PBOT study lays out a new strategy for east Portland arterials

Posted by on August 5th, 2021 at 10:06 am

PBOT has recently made major changes to outer NE Glisan, which is just one of many corridors the city is focused on.
(Photo: J. Maus/BikePortland)

Yesterday the Portland Bureau of Transportation released the final report of their East Portland Arterial Streets Strategy (EPASS). This marks a key final step to an effort we reported on when it started back in late 2018.

A goal of EPASS is to inform advocates, community members, policymakers, leaders, and even PBOT staff themselves, about how best to move forward in taming east Portland’s notorious arterials.

East Portland is home to about a quarter of the city’s residents, yet suffers over half the traffic deaths. Underlying this disproportionate statistic is the fact that 28 of the city’s 30 high crash intersections sit east of 82nd Avenue.

“People have urged us to make sure we’re considering our streets as a system, not just making changes in a vacuum on each street.”
— Chris Warner, PBOT Director

The EPASS study, which covers 42 miles of the east Portland arterial network and runs 68 pages long with 10 technical appendices, has several objectives. One, it seeks to better understand the cumulative, system-wide effects of the numerous capitol projects planned, underway or completed in east Portland. As PBOT looks to make significant changes to street designs, EPASS addresses the public’s concerns around the question of “What will happen to traffic patterns when we change multiple streets in the same area?”

It also attempts to communicate with the public the process, safety findings, and best-practice interventions that have guided PBOT toward “the most appropriate and effective tools to reduce crashes while making sure people can still get to their jobs, schools and other destinations on time, whether by walking, biking, taking transit, or driving.”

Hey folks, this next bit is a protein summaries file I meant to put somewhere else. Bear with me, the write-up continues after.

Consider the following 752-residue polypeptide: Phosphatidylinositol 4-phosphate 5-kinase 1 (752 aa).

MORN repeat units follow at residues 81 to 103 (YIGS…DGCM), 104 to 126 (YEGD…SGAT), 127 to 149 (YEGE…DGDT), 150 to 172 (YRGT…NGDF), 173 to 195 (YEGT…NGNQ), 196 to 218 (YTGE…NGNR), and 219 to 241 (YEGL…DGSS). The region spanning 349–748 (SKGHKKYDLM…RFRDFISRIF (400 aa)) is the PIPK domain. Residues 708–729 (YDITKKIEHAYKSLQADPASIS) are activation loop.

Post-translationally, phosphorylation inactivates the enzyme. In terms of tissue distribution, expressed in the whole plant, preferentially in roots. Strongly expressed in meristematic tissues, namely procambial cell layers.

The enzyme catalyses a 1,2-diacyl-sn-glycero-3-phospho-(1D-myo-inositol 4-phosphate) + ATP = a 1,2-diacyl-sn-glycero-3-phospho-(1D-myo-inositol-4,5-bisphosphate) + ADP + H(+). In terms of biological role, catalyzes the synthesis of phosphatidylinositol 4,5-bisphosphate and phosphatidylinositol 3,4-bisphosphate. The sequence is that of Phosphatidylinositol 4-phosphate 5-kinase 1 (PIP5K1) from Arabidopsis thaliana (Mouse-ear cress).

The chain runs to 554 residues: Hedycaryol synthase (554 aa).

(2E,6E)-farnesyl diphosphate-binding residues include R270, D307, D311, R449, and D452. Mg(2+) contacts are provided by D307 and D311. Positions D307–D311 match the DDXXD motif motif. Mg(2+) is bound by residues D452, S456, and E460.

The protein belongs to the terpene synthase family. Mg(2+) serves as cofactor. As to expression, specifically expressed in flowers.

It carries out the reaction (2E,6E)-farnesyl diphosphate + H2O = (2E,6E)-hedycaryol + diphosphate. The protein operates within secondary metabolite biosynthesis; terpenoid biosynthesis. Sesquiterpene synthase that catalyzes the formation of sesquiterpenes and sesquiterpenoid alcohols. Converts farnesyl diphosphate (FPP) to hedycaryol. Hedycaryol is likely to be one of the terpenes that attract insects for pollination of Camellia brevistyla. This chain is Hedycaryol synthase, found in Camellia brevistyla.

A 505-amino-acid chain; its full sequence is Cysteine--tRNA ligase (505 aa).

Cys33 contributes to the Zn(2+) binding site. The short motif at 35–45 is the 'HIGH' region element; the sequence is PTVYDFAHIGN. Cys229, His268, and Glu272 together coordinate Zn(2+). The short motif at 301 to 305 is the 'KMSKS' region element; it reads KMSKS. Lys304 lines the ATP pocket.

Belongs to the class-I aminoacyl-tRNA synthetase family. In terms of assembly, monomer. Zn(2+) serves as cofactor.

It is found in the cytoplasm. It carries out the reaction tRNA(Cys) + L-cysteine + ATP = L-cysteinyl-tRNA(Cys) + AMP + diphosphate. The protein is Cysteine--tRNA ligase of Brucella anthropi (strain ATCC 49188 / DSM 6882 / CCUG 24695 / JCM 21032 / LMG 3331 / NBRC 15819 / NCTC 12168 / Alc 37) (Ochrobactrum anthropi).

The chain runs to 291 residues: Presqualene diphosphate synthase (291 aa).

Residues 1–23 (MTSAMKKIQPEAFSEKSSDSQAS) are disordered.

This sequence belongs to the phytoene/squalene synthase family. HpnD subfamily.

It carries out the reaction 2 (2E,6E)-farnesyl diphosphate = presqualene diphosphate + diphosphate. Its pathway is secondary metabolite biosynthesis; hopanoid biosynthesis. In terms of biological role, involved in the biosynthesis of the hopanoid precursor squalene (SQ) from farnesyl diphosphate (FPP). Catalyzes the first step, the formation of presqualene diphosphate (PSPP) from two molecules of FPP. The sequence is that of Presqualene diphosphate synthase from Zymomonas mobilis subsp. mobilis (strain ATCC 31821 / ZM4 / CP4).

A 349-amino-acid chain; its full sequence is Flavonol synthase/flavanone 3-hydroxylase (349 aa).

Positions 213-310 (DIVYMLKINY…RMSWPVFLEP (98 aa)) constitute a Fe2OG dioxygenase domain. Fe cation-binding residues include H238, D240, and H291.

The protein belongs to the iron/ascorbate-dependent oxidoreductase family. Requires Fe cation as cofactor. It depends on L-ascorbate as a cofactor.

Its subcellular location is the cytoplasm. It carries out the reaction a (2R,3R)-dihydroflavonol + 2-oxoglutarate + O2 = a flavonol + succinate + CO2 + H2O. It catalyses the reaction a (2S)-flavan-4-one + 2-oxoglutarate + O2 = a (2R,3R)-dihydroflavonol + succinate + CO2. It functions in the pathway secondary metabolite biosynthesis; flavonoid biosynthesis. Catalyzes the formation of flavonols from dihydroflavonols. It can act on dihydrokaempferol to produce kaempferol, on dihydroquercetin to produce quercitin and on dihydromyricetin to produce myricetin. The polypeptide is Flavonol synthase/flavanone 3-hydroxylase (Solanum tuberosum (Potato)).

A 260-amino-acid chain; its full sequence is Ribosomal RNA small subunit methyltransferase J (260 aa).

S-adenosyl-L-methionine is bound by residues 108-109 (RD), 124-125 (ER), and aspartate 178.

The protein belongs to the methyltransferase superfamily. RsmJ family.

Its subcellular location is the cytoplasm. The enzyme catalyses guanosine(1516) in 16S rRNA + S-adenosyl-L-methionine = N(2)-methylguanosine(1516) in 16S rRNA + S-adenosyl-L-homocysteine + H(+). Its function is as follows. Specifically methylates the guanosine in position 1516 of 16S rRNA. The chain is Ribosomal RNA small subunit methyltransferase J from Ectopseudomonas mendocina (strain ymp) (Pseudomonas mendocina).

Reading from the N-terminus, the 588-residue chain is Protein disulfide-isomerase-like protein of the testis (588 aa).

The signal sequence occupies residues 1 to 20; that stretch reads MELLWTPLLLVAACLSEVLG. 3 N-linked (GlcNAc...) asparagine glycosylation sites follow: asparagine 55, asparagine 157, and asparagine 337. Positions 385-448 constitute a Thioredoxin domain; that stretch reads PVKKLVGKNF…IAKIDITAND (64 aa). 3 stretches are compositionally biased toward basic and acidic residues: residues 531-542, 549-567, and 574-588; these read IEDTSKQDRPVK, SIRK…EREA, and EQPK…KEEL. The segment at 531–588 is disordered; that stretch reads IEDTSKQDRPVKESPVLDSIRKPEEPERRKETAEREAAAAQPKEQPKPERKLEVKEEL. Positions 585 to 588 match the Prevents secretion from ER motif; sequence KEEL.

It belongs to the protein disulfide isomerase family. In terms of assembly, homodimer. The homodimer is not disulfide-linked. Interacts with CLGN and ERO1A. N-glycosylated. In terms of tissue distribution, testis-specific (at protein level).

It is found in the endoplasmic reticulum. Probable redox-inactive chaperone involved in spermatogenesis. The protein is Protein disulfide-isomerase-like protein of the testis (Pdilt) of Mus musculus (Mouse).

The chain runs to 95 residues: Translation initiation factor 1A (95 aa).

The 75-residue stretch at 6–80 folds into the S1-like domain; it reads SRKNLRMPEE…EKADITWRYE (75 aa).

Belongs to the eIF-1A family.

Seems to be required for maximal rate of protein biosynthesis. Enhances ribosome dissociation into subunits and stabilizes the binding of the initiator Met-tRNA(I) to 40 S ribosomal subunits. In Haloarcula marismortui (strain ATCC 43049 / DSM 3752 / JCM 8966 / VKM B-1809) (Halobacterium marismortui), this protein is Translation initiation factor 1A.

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A sample of the two-page analysis of each corridor in the plan.

And tucked in toward the end, the report also states that it is “decision documentation for PBOT staff as we move forward with implementation of projects and programs.” In other words, it also serves as internal documentation of the overall strategy and goals for the area, and how individual projects fit into them.

During the height of the Covid shutdown, traffic decreased by 60% in the central city, but it only decreased by 30% in East Portland.

The importance of a coordinating document like this should not be underestimated, especially in an area like east Portland which is benefitting from over $200 million in safety projects under several different programs, including Vision Zero, Neighborhood Greenways, Transportation Demand Management and the East Portland Action Plan. The EPASS report should help keep everyone on the same page — PBOT staff, neighborhood advocates, the community, even curious media like us. It can be viewed as a meta-document for the area and a resource for basic facts and project history.

Summary of results from the 2019 online survey of priorities.